The legislation — which amounts to increased borrowing of more than $15,000 for every household in America — will only account for scheduled borrowing for a little more than a year. The current annual deficit for fiscal 2010 is expected to be nearly $1.6 trillion, and Obama introduced a budget calling for an additional $1.3 trillion deficit in fiscal 2011.
“When I first walked through the door,” Obama claimed in his weekly radio address February 13, “the government’s budget deficit stood at $1.3 trillion, with the budget gap over the next decade projected to be $8 trillion.” One year after walking through the door, President Obama's new budget proposal would add $12 trillion to the national debt over the next decade. In other words, the nation is on a path of being $4 trillion deeper in the debt hole after just a year of the Obama administration — even according to the President's own highly questionable figures.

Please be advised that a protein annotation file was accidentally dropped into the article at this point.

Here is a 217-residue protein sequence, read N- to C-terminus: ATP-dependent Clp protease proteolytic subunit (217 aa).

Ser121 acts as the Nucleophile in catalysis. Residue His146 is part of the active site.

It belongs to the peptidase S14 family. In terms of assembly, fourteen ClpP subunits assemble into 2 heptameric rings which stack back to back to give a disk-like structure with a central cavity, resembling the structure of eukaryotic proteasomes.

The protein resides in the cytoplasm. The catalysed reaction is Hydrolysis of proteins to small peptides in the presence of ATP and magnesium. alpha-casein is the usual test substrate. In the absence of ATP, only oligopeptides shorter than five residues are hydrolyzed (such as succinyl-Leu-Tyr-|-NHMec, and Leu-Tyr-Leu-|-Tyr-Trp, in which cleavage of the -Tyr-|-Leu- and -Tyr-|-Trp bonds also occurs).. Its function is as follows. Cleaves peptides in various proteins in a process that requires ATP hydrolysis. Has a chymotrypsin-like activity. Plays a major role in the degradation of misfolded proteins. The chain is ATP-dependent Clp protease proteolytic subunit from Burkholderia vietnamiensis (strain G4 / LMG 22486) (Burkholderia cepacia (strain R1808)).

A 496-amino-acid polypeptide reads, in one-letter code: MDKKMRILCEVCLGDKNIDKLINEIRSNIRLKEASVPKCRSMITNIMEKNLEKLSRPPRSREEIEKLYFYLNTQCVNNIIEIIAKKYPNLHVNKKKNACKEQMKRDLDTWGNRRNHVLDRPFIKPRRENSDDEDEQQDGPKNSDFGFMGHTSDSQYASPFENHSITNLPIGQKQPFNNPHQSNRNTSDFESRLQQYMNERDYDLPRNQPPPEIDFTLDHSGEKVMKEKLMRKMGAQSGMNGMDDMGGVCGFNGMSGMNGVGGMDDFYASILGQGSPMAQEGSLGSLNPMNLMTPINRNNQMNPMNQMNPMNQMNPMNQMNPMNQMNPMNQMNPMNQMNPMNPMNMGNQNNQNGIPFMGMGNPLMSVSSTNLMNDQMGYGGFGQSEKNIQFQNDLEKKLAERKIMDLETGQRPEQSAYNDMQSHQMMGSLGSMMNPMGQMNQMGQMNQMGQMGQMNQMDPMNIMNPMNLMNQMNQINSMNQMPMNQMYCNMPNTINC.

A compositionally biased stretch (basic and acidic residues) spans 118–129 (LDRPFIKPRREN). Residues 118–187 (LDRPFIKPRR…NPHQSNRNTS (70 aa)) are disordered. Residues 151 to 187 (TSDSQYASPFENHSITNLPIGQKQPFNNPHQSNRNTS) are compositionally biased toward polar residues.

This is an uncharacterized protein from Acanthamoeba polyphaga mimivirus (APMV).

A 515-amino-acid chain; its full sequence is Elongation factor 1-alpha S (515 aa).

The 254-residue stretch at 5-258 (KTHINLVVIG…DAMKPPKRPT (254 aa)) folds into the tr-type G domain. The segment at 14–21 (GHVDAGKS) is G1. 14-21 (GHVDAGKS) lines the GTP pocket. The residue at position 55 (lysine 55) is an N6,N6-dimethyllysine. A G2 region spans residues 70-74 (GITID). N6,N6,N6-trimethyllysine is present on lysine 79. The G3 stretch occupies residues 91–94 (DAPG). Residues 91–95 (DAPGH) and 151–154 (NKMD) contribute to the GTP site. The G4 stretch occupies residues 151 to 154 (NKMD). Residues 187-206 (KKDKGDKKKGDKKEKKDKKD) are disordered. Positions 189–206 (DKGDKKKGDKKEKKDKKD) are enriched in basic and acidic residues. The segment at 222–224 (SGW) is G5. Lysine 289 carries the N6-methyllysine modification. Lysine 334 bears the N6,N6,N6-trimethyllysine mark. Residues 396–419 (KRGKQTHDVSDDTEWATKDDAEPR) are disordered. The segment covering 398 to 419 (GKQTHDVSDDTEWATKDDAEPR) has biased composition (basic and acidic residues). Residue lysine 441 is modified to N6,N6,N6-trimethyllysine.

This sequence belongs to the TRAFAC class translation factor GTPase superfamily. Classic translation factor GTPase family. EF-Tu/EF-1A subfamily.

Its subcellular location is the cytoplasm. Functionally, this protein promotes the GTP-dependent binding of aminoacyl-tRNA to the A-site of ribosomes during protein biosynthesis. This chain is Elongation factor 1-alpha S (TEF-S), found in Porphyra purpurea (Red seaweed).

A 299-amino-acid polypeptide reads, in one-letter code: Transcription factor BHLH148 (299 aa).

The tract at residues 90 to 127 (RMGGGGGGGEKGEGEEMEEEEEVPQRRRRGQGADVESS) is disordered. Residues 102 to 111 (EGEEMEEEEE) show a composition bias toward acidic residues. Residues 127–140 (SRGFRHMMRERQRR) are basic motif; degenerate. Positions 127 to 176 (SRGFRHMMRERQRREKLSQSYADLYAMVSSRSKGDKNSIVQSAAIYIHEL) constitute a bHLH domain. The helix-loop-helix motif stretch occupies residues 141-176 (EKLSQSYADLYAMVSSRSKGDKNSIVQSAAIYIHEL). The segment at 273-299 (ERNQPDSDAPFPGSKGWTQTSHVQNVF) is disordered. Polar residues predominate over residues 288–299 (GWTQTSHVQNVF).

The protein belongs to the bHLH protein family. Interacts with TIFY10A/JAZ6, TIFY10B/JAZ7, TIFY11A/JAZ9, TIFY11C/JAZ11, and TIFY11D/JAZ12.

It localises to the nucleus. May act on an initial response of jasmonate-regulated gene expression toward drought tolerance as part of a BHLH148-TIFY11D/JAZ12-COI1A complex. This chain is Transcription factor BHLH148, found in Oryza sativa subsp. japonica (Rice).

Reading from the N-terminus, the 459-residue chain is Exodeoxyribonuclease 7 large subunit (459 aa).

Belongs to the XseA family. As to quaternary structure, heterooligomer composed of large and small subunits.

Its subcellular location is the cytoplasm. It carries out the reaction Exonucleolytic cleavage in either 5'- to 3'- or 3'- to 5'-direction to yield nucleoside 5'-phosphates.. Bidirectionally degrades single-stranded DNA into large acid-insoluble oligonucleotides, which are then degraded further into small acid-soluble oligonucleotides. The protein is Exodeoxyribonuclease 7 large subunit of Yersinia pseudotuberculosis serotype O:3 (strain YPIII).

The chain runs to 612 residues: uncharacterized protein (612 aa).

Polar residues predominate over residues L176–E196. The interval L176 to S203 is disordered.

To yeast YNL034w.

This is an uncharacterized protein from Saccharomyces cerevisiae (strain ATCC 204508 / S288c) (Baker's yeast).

The “pay-as-you-go” rule would in fact do nothing to cut the current deficit projections, as it allows continued deficit spending on the current $1 trillion-plus level per year. All it would do is to help to prevent the deficit from going higher than it already is (currently, more than 40 percent of everything the U.S. government spends is deficit spending).
President Obama touted in his weekly radio address that “this year, I’ve proposed another $20 billion in budget cuts.” But $20 billion in cuts amounts to less than 1.3 percent — less than one-fiftieth — of the current deficit.
President Obama concluded in his weekly radio address that “after a decade of profligacy, the American people are tired of politicians who talk the talk but don’t walk the walk when it comes to fiscal responsibility.” It would be nice if Obama would change from the former to the latter, but Americans haven't seen that transformation yet.
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